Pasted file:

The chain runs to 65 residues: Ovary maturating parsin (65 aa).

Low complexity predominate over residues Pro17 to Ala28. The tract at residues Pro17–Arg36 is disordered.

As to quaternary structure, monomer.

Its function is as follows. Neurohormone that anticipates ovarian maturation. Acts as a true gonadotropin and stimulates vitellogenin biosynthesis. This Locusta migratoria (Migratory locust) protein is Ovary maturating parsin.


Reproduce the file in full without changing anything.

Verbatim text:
The chain runs to 65 residues: Ovary maturating parsin (65 aa).

Low complexity predominate over residues Pro17 to Ala28. The tract at residues Pro17–Arg36 is disordered.

As to quaternary structure, monomer.

Its function is as follows. Neurohormone that anticipates ovarian maturation. Acts as a true gonadotropin and stimulates vitellogenin biosynthesis. This Locusta migratoria (Migratory locust) protein is Ovary maturating parsin.